New student club dedicated to assisting homeless animals

Orion is an almost two months old male. He is a quiet kitten but very playful, and he just loves people. He would love to be adopted with one of his sisters — Autumn, Annette and Elsie.

Tessa Callender

Students Helping Rescue Animals, a newly created club on campus that is dedicated to helping animals, is having Kitten Rescue Day. It will be 1 to 5 p.m. Saturday at The Ark Pet Shop on Hayward Ave. There will be 20 felines up for adoption, ranging in age from 1 month to 12 years.

“These kittens were rescued from a bleak life of fending for themselves outdoors, and now they need to find their forever homes,” said Lark Dunham, organizer of the adoption event and SHRA treasurer.

Dunham, junior in animal science, became interested in helping animals when she started working at a shelter in 2002 and said that this type of work is her life’s purpose.

The kittens are currently being kept in various foster homes in Ames and once they have homes, the foster pet owners will be able to rescue another group of kittens.

Those kittens and cats that will be available to be adopted have a variety of patterns and colors including orange, striped, calico, black, brown and grey. One of them is a purebred white Persian and another is a polydactyl, meaning it has extra toes.

The re-homing fee is $50 for one feline, two for $90 or three for $120. This is about one-fifth of normal fees, considering the veterinary work that the animals have received.

Past experience with cats is not necessary, but potential adopters need to consider the large commitment that adoption entails, Dunham said. 

Dunham will be available to answer any questions that people have about cats themselves or adopting them.

Once adopters select a feline, a questionnaire will need to be filled out that asks several questions. Questions on the survey include history with felines, where the cat would live and why they’re interested in adopting, to name a few. 

The week after the event, the kittens will be spayed and neutered using the fees that their adopters provide. After the kitten has recovered from the surgery, it will be delivered to its new home, where Dunham will make an in-home visit to check if the animal will have the proper environmental conditions to have a happy and successful life.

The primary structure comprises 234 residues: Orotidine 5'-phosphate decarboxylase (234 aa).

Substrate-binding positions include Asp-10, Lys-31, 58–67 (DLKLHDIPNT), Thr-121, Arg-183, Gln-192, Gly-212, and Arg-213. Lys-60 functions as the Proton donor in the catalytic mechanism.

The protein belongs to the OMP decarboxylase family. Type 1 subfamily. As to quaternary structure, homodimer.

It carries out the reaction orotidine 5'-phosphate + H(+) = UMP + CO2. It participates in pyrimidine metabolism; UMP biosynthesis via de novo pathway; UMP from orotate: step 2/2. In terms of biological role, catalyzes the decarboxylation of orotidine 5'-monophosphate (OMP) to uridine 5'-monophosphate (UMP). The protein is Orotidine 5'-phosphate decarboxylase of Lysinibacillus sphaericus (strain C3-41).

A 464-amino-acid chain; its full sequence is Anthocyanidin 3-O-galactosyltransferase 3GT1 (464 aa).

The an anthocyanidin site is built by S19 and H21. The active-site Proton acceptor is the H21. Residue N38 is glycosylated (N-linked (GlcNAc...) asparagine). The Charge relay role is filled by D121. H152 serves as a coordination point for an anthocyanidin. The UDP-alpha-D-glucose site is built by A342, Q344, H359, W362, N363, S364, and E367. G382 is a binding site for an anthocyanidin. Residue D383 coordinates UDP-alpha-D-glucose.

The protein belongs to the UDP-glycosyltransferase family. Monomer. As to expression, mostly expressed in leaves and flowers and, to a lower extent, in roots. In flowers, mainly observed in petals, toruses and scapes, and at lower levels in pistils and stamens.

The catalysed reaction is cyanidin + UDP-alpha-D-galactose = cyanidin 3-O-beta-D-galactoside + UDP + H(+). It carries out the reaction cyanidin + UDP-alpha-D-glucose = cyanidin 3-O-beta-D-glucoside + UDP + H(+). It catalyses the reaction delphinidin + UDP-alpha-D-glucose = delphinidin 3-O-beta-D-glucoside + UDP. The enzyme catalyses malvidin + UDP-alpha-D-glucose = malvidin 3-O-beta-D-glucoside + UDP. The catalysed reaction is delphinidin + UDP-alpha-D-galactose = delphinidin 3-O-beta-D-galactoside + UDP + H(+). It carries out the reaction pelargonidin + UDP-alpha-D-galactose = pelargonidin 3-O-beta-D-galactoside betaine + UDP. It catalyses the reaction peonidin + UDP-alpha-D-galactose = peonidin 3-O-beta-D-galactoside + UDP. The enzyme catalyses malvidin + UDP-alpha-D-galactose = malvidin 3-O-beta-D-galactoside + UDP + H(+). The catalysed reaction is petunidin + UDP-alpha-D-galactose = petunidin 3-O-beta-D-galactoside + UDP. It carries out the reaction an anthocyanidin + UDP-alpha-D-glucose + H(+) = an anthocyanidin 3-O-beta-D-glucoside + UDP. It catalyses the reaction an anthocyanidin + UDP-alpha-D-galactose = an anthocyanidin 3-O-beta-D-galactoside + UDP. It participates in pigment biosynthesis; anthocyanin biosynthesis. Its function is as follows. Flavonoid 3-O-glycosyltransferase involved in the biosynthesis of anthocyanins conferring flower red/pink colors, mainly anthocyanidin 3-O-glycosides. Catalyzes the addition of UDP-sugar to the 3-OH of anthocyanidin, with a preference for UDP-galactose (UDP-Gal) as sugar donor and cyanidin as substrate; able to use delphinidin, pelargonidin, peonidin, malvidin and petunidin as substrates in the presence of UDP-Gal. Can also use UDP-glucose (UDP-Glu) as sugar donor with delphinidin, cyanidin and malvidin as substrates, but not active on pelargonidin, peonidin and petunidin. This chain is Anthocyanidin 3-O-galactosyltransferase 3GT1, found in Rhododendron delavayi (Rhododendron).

New owners will then sign a contract agreeing not to declaw the kitten, allow for a follow-up visit three weeks after the adoption and agree to only give back the animal if they absolutely cannot keep it anymore.

“Even if someone can’t adopt, they can still help out by donating,” Dunham said.

Whether its kitty litter, cat food, or a monetary donation to help with medical expenses, all donations are greatly appreciated, Dunham said.

This will be SHRA’s first adoption event as well as The Ark Pet Shop’s first time hosting such an event and SHRA and The Ark hope to continue it in the future.

SHRA was created by club president Allie Bender, junior in animal science. Bender came up with the idea while talking to a friend about her plans for helping animals in the future and how she didn’t feel like she was doing anything to help them now.

“My goal in creating SHRA was to help local animals in need now,” Bender said.

The group was created in February of 2010 and is composed of a variety of different majors, not just animal science and pre-veterinary majors.

“I became involved in SHRA because it is truly dedicated to solving the problem of animal homelessness in the United States,” said Andrea Birkeland, sophomore in animal science and SHRA education committee member. “Everyone involved in SHRA is so passionate about saving animals’ lives and no other club on campus focuses directly on volunteering at and raising money for animal shelters as much as our club.”

The group volunteers Tuesdays and Fridays at the Story County Animal Shelter and Saturdays at the Boone Area Humane Society.

“My favorite part about this club is volunteering at the animal shelters,” said Birkeland. “It is so rewarding to meet the animals we are raising money for, walking the dogs and getting the cats out of their cages for a while.”

Bender has high hopes for those gaining experience through SHRA.

“I hope our members gain a better understanding of shelters, the animals, the problems, and the solutions that anyone can be a part of,” Bender said. “There are a lot of simple ways to combat animal homelessness and I hope that our members realize how much they are truly making a difference.”

In the future, SHRA wants to hold a 5K run/walk and more adoption events in general as well as one at their booth during Veishea.

“I am truly blown away by how large this club has grown in the few short months that it has been in place,” Bender said. “I’ve always had such a passion for helping homeless animals and it is amazing to see so many other students share in my passion. It’s amazing to see this many people care.”